Well this weekend, we were pretty bummed about Chadwick Boseman’s passing. Covid season has meant a lot of Marvel movies on loop. Max was in a phase for awhile where he’d declare “Wakanda forever” before leaving the room. I’m not familiar with Boseman’s body of work other than Black Panther but his portrayal of T’Challa stands so tall. He’s magnetic, charming and inspiring. You cannot help but feel that Boseman’s real life character is bleeding through. You wouldn’t want to discover the negative version of the “Darlene” or “Suzy” surprises.
Fortunately, the man, Chadwick Boseman, would make T’Challa proud. Some of my favorite discoveries:
- The “Black” Jeopardy SNL skit (Link)
- Boseman talking about his relationship to kids with terminal cancer. He was quietly battling Stage 4 colon cancer during this interview. I’m not crying, you’re crying. (Link)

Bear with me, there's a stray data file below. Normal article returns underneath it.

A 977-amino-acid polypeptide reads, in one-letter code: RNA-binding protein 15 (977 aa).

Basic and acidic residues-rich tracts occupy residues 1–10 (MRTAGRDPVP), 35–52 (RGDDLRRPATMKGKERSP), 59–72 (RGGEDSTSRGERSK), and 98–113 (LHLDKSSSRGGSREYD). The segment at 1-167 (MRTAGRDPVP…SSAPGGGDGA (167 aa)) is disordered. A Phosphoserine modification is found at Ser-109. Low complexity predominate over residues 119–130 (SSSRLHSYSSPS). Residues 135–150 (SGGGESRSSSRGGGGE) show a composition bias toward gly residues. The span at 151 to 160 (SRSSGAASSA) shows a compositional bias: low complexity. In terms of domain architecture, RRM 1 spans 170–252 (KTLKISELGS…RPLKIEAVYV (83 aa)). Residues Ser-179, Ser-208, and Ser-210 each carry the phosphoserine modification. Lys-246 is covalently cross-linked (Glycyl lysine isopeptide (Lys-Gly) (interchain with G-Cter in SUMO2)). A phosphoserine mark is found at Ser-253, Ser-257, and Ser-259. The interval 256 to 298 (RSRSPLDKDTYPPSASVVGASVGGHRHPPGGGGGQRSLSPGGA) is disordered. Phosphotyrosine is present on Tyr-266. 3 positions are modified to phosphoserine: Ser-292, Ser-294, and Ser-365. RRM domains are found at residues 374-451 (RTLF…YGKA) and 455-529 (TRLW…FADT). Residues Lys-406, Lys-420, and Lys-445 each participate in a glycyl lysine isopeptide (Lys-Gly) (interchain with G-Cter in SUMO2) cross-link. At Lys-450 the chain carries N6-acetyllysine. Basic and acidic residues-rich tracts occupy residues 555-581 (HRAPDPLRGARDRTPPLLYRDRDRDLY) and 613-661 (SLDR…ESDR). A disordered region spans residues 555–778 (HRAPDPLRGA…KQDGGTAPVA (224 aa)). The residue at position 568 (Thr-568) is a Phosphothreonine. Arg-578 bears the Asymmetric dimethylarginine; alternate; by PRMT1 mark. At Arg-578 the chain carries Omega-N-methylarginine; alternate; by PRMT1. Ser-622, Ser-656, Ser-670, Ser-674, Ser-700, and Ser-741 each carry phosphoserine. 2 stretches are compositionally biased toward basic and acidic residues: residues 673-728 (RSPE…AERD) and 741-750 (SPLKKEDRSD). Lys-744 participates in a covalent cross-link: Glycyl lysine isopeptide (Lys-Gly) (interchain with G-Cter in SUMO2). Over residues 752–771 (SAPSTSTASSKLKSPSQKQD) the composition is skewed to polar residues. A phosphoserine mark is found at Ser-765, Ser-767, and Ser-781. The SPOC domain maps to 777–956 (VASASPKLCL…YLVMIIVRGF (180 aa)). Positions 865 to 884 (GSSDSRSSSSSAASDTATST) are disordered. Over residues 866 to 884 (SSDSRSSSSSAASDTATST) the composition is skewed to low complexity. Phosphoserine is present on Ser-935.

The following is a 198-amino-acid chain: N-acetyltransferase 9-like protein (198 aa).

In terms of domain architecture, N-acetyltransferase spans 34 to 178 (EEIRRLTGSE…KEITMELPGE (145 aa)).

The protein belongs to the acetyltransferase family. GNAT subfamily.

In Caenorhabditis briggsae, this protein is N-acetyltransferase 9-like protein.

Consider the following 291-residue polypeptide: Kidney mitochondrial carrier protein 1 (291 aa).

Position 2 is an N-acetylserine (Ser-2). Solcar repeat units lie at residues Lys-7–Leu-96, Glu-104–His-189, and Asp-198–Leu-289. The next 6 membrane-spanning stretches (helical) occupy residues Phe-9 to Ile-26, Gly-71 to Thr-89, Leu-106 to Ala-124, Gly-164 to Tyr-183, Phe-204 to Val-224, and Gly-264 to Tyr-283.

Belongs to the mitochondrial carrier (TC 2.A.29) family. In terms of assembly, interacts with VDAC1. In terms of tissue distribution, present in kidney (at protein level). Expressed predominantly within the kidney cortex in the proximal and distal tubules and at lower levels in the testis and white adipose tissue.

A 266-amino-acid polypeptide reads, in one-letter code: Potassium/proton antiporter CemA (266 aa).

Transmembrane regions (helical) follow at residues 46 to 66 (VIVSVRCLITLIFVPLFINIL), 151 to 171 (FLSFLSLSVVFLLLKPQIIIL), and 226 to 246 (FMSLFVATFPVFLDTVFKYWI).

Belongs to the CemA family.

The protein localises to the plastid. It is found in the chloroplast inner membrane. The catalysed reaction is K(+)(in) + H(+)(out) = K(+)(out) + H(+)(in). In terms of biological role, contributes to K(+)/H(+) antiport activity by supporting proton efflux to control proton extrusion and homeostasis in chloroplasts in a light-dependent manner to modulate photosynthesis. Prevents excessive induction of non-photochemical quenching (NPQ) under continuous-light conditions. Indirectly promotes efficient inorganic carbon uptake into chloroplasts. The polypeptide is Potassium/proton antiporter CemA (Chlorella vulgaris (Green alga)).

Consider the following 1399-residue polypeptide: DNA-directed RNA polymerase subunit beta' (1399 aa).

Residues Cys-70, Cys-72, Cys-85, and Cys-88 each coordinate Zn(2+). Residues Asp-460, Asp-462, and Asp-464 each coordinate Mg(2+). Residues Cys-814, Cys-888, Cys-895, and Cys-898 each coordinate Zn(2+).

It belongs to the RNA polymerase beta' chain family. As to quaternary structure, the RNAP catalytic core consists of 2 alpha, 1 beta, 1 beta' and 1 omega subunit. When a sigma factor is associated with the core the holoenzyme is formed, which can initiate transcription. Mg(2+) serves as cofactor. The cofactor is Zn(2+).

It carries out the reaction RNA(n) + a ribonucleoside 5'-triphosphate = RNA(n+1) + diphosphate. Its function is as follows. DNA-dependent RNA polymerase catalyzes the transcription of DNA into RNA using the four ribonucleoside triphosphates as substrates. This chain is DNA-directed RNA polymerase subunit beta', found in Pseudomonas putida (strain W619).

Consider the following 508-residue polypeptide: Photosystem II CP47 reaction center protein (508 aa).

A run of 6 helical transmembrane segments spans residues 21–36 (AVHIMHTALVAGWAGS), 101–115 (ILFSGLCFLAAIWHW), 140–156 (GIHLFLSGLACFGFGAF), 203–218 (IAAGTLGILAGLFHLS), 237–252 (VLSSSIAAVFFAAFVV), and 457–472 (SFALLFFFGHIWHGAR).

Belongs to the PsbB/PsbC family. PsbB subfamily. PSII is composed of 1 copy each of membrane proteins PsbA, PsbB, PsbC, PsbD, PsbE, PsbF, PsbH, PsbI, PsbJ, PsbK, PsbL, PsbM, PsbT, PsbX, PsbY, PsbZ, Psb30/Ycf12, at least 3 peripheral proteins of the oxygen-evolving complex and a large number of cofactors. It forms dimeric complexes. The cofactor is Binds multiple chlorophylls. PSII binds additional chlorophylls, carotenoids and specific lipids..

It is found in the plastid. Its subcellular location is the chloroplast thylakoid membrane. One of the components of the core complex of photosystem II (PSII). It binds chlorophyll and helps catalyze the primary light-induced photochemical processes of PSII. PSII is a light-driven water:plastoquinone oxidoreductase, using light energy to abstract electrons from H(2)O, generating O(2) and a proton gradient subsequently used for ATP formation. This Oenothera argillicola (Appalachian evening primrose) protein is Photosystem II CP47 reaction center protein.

- A 90 second clip from a commencement speech he gave. I’m sure you don’t need to be religious to hear the message. Last 30 seconds were especially resonant. (Link)
Public discourse, by its nature, promotes glory and underappreciates silent heroism. It’s why the Humans of New York project you see on social media is so special. It’s about the unheralded. Appreciating the day-to-day struggle that people privately deal with makes the world feel more relatable. It connects us in ways that we need more of. I’ve mentioned this in various ways in Antidote to Abstraction and my eyerolly take Avoid Boring People?.
Boseman was a celeb who provided a rare example of silent leadership.